Basilica of Santa Maria sopra Minerva

Santa Maria sopra Minerva

Basilica of Santa Maria sopra Minerva is the only extant example of the original Gothic church building in Rome that dates back to the XIII-XV centuries. This is one of the major Roman churches of the Roman Catholic Order of the Dominicans. The arched vaulting of the church painted blue with gilded starts is the result of the restoration works of the XIX century, while the works in the side chapels are mostly all originals! Romans say "Everyone keeps art pieces at the museum and we have them in churches". Left from the altar is later work of Michelangelo Buonarroti – Christ the Redeemer or Christ Carrying the Cross. The sculpture was updated by Michelangelo’s apprentices by the order of holy fathers (they added the loincloth and sandals to the figure of Jesus). In the Cappela Carafa (located in the corner to the right) there is the tomb of Pope Paul IV who made the history for opposing the Protestants. He was the one who ordered the nudes of The Last Judgment (over 400 figures) in the Sistine Chapel be painted more modestly. However Cappela Carafa became famous because of Pope’s relative who ordered Filippino Lippi to paint frescoes picturing life and works of Thomas Aquinas. Madone and Child in the second chapel in the northern transept is attributed to Fra Angelico, the Dominican friar and painter, who is also buried in the church. Fra Angelico’s tomb is located next to an absolutely pagan-looking sarcophagus made of antique marble stone with the lion and Heracles.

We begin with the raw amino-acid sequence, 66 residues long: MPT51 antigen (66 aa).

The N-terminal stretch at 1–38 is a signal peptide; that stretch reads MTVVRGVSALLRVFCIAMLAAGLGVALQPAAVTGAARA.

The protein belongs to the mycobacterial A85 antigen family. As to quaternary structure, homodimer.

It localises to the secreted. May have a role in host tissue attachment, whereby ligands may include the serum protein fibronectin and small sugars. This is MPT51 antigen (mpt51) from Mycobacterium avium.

The body of St Catherine of Siena, except for her head (which is in Siena), lies under the high altar, and the tombs of two Medici popes, Leo X and Clement VII, are in the apse. St Catherine of Siena was an active politian and peacemaker, she encouraged return of the Popes to Rome from Avignon Papacy convincing Pope Gregory XI to bring the Holy See back to Rome. The side chapels host the frescoes by Pietro Perugino (Resurrection in the third chapel on the left), sculptures by Mino da Fiesole (monument to Francesco Tornabuoni on the right from the entrance) and Gian Lorenzo Bernini (memorial to Maria Raggi and Cardinal Vigevano). It was the place where Galileo Galilei and Alessandro Cagliostro abjured their scientific theses. If Galileo ever spoke out: "and yet it moves", he said it exactly in this place.

Address: Piazza della Minerva, 42
Opening hours: Mon-Fri 7.30 am – 7 pm, Sat 7.30 am - 12.30 pm, 3.30 pm – 7 pm, Sun 8 am - 12.30 pm, 3.30 pm – 7 pm
Coordinates: 41.897983, 12.478014